Embrional rhabdomyosarcoma is the most common subtype of rhabdomyosarcoma, which affects children and adolescents.
Rhabdomyosarcoma is a soft tissue tumor,which most often occur in children and adolescents. Rarely, it is seen in adults over 40. Common sites where rhabdomyoma develops are head and neck (40%), genitourinary tract (20%), retroperitoneual cavity and the limbs. The tumor arises from mesenchymal cells (the precursors of skeletal muscles), that don’t differentiate normally.
There are several types of rhabdomyosarcoma distinguished – alveolar, embryonal, which comprises 60% of cases, and anaplastic rhabdomyosarcoma.
Annually occur 4.5 cases per million. The majority of the cases occur in children under 10 years, usually a person is at the age of 6-8 years when the diagnosis is made. The prevalence is a bit higher among males with a male to female ratio of 1.3:1.
Embryonal rhabdomyosarcoma accounts for approximately 60% of all rhabdomyosarcomas and affects children younger than 15 years.
Read also: Fibrosarcoma
Mutations in the RAS and FGFR4 genes, 11p15 are associated with embryonal rhabdomyosarcoma.
Both alveolar and embryonal subtypes are characterized by the over‐expression of insulin growth factor 2 (IGF‐2).
The tumor may be associated with other congenital disorders such as:
- neurofibromatosis type 1;
- Beckwith-Wiedemann syndrome;
- Li–Fraumeni syndrome;
- cardio-facio-cutaneous syndrome;
- Noonan syndrome;
- pleuropulmonary blastoma;
- Costello syndrome.
Possible link to parental use of cocaine and marijuana was reported.
The typical sites of the tumor are the orbit, the genitourinary tract and the retroperitoneum.
Common symptoms of rhabdomyosarcoma are the swelling/painful palpable mass at the site of origin along with other local symptoms – displacement of the eye, vaginal bleeding, dysuria, etc.
Rhabdomyosarcoma of the head and neck may be suspected when the following symptoms are present: diplopia (doubled vision), exophtalmos (bulging of the eyeball), headache, congestion, nasal discharge, cranial nerve palsy, obstruction, dysphagia, hearing or vision loss. Genitourinary rhabdomyosarcoma may cause urinary tract obstruction or constipation. Abdominal or pelvic manifestations include abdominal pain and abdominal mass, ascites, haematuria.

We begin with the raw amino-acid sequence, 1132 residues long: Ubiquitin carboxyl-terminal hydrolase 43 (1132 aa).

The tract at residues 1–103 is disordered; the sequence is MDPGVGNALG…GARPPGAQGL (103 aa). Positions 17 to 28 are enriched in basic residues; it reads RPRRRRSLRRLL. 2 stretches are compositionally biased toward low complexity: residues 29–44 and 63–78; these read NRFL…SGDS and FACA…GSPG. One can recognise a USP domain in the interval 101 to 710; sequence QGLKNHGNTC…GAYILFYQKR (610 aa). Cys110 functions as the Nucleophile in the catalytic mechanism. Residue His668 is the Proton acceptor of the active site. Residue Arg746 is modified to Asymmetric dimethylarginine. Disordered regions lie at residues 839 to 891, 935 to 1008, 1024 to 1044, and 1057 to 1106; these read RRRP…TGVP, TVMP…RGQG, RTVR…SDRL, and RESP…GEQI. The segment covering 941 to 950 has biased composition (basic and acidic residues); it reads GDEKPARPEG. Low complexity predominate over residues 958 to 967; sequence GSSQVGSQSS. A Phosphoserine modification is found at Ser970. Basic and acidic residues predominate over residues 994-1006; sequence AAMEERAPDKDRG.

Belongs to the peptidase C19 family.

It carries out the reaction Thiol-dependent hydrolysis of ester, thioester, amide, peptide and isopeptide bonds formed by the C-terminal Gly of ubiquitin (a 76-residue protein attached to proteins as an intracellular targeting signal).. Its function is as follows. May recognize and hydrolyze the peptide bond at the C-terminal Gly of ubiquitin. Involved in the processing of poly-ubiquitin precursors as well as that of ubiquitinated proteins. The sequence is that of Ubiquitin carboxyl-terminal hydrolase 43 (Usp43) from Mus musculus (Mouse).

Embryonal rhabdomyosarcoma tends to disseminate widely, commonly to lungs, bones, bone marrow and brain.
The diagnosis is made based on:
- Radiographic imaging of the site of origin, chest X-ray;
- CT of the chest, tumor site;
- MRI of the tumor site;
- Total body bone scan;
- Biopsy of the lesion;
- Bone marrow biopsy;
- Lumbar puncture (only for parameningeal RMS)
The tumor consists of of round cells that remind embryonal cells. One subtype of embryonal myosarcoma known as the botryoid type usually locates in the visceral organs such as the vagina and the bladder. This neoplasm has a polypoid appearance and remind a “bunch of grapes”.
Treatment depends on the size of the tumor, its location and spread. Surgery solely is used when the tumor is localized. Some round cell tumours such as embryonal rhabdomyosarcoma, lymphoma or plasmacytoma require non‐surgical
protocols.The combination of surgery, chemotherapy, radiotherapy and immunotherapy is usually used.
Chemotherapy agents which are used in the treatment of rhabdomyosarcoma include vincristine, actinomycin D, doxorubicin, cyclophosphamide, ifosfamide, etoposide, melphalan and cisplatin.
Embryonal histology of the tumor usually indicates the better outcome. However, the older individual is the worse becomes the prognosis.
In general the survival rate is 70-75%. The five-year survival rate for low-risk is 95%, intermediate-risk – 65% and high risk – 15%.